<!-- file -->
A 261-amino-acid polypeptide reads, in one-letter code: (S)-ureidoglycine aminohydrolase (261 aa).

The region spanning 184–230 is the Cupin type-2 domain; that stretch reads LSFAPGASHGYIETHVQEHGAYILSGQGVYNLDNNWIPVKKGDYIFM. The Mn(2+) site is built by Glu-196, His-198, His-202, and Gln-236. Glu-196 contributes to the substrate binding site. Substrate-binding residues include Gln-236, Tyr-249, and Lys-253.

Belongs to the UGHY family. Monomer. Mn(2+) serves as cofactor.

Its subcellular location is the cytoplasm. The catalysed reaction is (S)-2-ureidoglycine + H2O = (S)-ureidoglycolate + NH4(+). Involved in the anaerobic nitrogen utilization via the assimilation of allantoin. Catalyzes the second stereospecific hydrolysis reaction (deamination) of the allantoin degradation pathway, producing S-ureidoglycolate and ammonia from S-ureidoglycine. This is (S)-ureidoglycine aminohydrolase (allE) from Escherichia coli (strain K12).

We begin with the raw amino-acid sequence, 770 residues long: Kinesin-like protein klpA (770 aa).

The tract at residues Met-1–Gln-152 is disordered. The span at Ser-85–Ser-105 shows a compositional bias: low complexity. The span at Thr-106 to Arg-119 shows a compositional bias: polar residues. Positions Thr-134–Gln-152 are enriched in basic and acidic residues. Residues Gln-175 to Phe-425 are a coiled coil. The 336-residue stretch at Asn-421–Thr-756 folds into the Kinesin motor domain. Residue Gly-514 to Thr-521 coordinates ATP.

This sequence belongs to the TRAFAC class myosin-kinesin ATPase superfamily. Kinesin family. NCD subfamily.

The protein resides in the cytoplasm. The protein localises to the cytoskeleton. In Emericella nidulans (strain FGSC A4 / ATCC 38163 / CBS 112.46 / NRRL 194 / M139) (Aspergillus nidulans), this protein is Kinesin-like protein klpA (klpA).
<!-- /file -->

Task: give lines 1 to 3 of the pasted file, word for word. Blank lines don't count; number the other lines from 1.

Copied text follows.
A 261-amino-acid polypeptide reads, in one-letter code: (S)-ureidoglycine aminohydrolase (261 aa).

The region spanning 184–230 is the Cupin type-2 domain; that stretch reads LSFAPGASHGYIETHVQEHGAYILSGQGVYNLDNNWIPVKKGDYIFM. The Mn(2+) site is built by Glu-196, His-198, His-202, and Gln-236. Glu-196 contributes to the substrate binding site. Substrate-binding residues include Gln-236, Tyr-249, and Lys-253.

Belongs to the UGHY family. Monomer. Mn(2+) serves as cofactor.